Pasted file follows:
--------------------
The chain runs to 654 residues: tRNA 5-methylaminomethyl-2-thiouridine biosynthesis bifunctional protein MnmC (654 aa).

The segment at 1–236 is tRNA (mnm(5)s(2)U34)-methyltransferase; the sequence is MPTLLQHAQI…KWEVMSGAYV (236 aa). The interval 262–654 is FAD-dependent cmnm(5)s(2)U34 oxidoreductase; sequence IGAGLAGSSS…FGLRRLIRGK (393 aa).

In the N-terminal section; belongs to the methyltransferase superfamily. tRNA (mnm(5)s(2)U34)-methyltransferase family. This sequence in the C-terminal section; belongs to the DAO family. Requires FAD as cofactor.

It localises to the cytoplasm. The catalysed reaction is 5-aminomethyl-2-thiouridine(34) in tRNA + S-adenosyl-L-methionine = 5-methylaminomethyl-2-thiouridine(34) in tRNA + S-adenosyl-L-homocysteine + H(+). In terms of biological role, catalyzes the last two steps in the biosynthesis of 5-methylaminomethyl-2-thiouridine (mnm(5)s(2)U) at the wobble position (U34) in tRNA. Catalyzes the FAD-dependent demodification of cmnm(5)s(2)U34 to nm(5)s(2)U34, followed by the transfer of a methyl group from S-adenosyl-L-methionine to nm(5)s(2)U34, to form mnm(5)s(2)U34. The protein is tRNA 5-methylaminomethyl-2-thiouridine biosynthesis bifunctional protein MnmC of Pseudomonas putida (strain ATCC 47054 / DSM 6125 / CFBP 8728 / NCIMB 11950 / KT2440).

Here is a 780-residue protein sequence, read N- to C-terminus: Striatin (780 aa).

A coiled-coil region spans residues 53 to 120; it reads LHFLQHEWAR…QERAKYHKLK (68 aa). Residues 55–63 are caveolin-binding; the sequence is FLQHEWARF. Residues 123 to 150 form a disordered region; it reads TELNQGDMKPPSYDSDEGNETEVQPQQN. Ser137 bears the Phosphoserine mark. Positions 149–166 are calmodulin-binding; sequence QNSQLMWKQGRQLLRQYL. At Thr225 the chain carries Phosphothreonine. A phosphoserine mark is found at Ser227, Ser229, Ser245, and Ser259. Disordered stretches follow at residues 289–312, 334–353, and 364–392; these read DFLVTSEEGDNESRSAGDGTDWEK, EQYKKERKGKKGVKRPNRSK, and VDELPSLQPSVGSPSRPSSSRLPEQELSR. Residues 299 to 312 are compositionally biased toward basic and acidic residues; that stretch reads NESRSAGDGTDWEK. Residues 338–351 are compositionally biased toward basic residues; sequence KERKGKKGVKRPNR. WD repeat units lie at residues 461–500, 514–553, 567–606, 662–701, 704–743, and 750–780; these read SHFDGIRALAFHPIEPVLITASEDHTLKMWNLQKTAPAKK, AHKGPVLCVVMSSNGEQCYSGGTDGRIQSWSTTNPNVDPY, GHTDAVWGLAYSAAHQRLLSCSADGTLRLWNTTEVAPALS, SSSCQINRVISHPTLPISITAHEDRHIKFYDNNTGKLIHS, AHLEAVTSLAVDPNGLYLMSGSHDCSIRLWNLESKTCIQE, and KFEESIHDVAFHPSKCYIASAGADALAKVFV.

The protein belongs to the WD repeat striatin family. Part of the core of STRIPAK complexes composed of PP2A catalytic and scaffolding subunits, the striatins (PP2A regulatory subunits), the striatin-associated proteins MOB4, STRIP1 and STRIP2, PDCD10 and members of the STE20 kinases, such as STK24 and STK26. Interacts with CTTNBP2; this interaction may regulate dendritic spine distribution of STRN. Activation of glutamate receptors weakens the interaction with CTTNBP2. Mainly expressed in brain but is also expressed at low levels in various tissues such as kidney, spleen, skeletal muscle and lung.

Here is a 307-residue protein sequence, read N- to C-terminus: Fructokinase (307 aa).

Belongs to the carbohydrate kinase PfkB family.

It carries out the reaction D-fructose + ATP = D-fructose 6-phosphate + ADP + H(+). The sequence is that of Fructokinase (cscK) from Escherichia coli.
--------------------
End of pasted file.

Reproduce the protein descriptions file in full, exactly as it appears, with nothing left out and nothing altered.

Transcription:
The chain runs to 654 residues: tRNA 5-methylaminomethyl-2-thiouridine biosynthesis bifunctional protein MnmC (654 aa).

The segment at 1–236 is tRNA (mnm(5)s(2)U34)-methyltransferase; the sequence is MPTLLQHAQI…KWEVMSGAYV (236 aa). The interval 262–654 is FAD-dependent cmnm(5)s(2)U34 oxidoreductase; sequence IGAGLAGSSS…FGLRRLIRGK (393 aa).

In the N-terminal section; belongs to the methyltransferase superfamily. tRNA (mnm(5)s(2)U34)-methyltransferase family. This sequence in the C-terminal section; belongs to the DAO family. Requires FAD as cofactor.

It localises to the cytoplasm. The catalysed reaction is 5-aminomethyl-2-thiouridine(34) in tRNA + S-adenosyl-L-methionine = 5-methylaminomethyl-2-thiouridine(34) in tRNA + S-adenosyl-L-homocysteine + H(+). In terms of biological role, catalyzes the last two steps in the biosynthesis of 5-methylaminomethyl-2-thiouridine (mnm(5)s(2)U) at the wobble position (U34) in tRNA. Catalyzes the FAD-dependent demodification of cmnm(5)s(2)U34 to nm(5)s(2)U34, followed by the transfer of a methyl group from S-adenosyl-L-methionine to nm(5)s(2)U34, to form mnm(5)s(2)U34. The protein is tRNA 5-methylaminomethyl-2-thiouridine biosynthesis bifunctional protein MnmC of Pseudomonas putida (strain ATCC 47054 / DSM 6125 / CFBP 8728 / NCIMB 11950 / KT2440).

Here is a 780-residue protein sequence, read N- to C-terminus: Striatin (780 aa).

A coiled-coil region spans residues 53 to 120; it reads LHFLQHEWAR…QERAKYHKLK (68 aa). Residues 55–63 are caveolin-binding; the sequence is FLQHEWARF. Residues 123 to 150 form a disordered region; it reads TELNQGDMKPPSYDSDEGNETEVQPQQN. Ser137 bears the Phosphoserine mark. Positions 149–166 are calmodulin-binding; sequence QNSQLMWKQGRQLLRQYL. At Thr225 the chain carries Phosphothreonine. A phosphoserine mark is found at Ser227, Ser229, Ser245, and Ser259. Disordered stretches follow at residues 289–312, 334–353, and 364–392; these read DFLVTSEEGDNESRSAGDGTDWEK, EQYKKERKGKKGVKRPNRSK, and VDELPSLQPSVGSPSRPSSSRLPEQELSR. Residues 299 to 312 are compositionally biased toward basic and acidic residues; that stretch reads NESRSAGDGTDWEK. Residues 338–351 are compositionally biased toward basic residues; sequence KERKGKKGVKRPNR. WD repeat units lie at residues 461–500, 514–553, 567–606, 662–701, 704–743, and 750–780; these read SHFDGIRALAFHPIEPVLITASEDHTLKMWNLQKTAPAKK, AHKGPVLCVVMSSNGEQCYSGGTDGRIQSWSTTNPNVDPY, GHTDAVWGLAYSAAHQRLLSCSADGTLRLWNTTEVAPALS, SSSCQINRVISHPTLPISITAHEDRHIKFYDNNTGKLIHS, AHLEAVTSLAVDPNGLYLMSGSHDCSIRLWNLESKTCIQE, and KFEESIHDVAFHPSKCYIASAGADALAKVFV.

The protein belongs to the WD repeat striatin family. Part of the core of STRIPAK complexes composed of PP2A catalytic and scaffolding subunits, the striatins (PP2A regulatory subunits), the striatin-associated proteins MOB4, STRIP1 and STRIP2, PDCD10 and members of the STE20 kinases, such as STK24 and STK26. Interacts with CTTNBP2; this interaction may regulate dendritic spine distribution of STRN. Activation of glutamate receptors weakens the interaction with CTTNBP2. Mainly expressed in brain but is also expressed at low levels in various tissues such as kidney, spleen, skeletal muscle and lung.

Here is a 307-residue protein sequence, read N- to C-terminus: Fructokinase (307 aa).

Belongs to the carbohydrate kinase PfkB family.

It carries out the reaction D-fructose + ATP = D-fructose 6-phosphate + ADP + H(+). The sequence is that of Fructokinase (cscK) from Escherichia coli.